PEABODY — Mohammadreza Zangiband and Marven Abda on Monday left to make deliveries from the roast beef restaurant in Lynn where they’d worked together for more than a year.
They had no idea it was the last time they would see each other alive.
A short time later, Abda learned Zangiband, an aspiring commercial pilot and Iranian immigrant, had been shot dead about 5:50 p.m. as he took a shortcut en route to delivering food in Lynn. The man known as Sina was Abda’s best friend, neighbor, colleague, and fellow immigrant.
“What’s going on in this world? I just don’t get it,” Abda, 24, asked Tuesday as Zangiband’s relatives mourned privately inside their Salem home. “Out of all those people, Sina? That Sina? I mean, nobody can believe it.”
No one has been charged with killing the 24-year-old Zangiband, but authorities Tuesday identified Brian G. Brito, 21, as a person of interest in the shooting.
State Police arrested Brito on Route 1 South in Peabody about 10:40 p.m. Monday after troopers spotted him driving the same gray Audi bearing a New Hampshire license plate that was sought in connection with the Lynn homicide, officials said.
After the arrest, troopers learned North Andover police were searching for a man for an alleged armed robbery and sexual assault that happened after the killing in Lynn. North Andover authorities said their suspect looked like Brito and was driving an Audi.
According to authorities, a man wearing a ski mask and brandishing a firearm went into a Richdale convenience store on Chickering Road in North Andover and ordered the clerk to lock the doors.
The assailant, who was later identified as Brito, sexually assaulted the clerk, emptied the cash register, and stole lottery tickets before fleeing, police said.
Brito informed the victim that he had killed somebody, according to court records.
Troopers were told the North Andover suspect wore a black ski mask and black gloves, and they recovered both items from Brito’s vehicle, a police report said. They also found a loaded, 9mm semiautomatic with one round in the chamber in Brito’s jacket. A loaded magazine and a box of 9mm ammunition were found in the pockets of his cargo pants, the report said.
Brito, who has addresses in North Andover and Manchester, N.H., was arraigned Tuesday morning in Peabody District Court on charges of illegal possession of a firearm and ammunition and motor vehicle violations. Not guilty pleas were entered on Brito’s behalf.
He remained out of view during the arraignment at the request of his defense lawyer, Rebecca Whitehill. She declined to discuss Brito or the allegations he faces.
Judge Richard Mori ordered Brito held without bail pending a dangerousness hearing April 10. North Andover police have obtained an arrest warrant accusing Brito of aggravated rape, kidnapping, and armed robbery in the convenience store attack, authorities said.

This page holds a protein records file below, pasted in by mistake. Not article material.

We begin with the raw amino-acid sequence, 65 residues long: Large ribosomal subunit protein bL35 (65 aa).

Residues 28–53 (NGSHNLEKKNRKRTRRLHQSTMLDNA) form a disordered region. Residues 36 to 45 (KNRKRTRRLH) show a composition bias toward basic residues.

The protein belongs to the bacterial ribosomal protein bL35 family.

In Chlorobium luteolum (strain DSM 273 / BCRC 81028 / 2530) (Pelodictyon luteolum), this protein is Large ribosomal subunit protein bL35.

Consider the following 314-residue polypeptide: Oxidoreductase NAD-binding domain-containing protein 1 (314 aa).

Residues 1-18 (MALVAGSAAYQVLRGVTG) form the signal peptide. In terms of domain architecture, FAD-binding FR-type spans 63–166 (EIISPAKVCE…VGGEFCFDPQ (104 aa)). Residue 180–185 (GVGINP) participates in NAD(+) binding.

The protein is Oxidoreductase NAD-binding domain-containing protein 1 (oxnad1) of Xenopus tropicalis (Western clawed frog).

He is expected to be arraigned early next week on those allegations, the Essex district attorney’s office said.
Investigators haven’t disclosed why Zangiband was targeted.
“We have no concrete information as to the motive,’’ said Carrie Kimball Monahan, a spokeswoman for the Essex district attorney’s office. “We believe the person responsible is in custody and is being questioned.”
Zangiband’s colleagues at Atha’s Famous Roast Beef became worried about him Monday after receiving calls from customers who said they hadn’t received their deliveries, Abda said. Zangiband wasn’t answering his cellphone, he said.
Abda said he spotted a Lynn police cruiser at a Cumberland Farms near the restaurant and spoke with the officer about Zangiband.
The officer told him “something bad” had happened to Zangiband, but wouldn’t elaborate, Abda said. A short time later, investigators went to Atha’s and told employees that Zangiband had been killed, he said. The restaurant closed. Abda said he doesn’t know Brito.
“My heart was broken,” said Ali Alshammari, 26, a driver for a neighboring restaurant who saw Zangiband on Monday. “When I heard that, I thought it was a car accident. I couldn’t believe it.”
A relative, who asked not be named, said Zangiband was an innocent man who enjoyed life.
“He just loved flying in the sky and loved driving in a fancy car,” said the man, who identified himself as Zangiband’s brother-in-law.
Abda, an Iraqi immigrant, said he met Zangiband when they were students at Lynn Classical High School. After graduation, he said Zangiband moved to Florida and began studying to become a pilot.
He moved back to Massachusetts a little more than a year ago and worked at Atha’s while he continued to work toward becoming a commercial airline pilot, Abda said.
Zangiband often told Abda that he was like family to him: “I love you. I have no brother. I love you like a brother,” Zangiband told him.
Zangiband loved to eat Iranian kebabs, but also enjoyed American fare such as buffalo chicken, his friend said. He amassed an impressive shoe collection, storing as many as 50 to 60 pairs in his closet, Abda said.
Next week, Zangiband was to turn 25. He planned to celebrate by renting a Porsche or Lamborghini, Abda said.
“I just can’t believe this happened to him,” he said. “I told you. We’re just like brothers.”John R. Ellement of the Globe staff contributed to this report. Laura Crimaldi can be reached at firstname.lastname@example.org.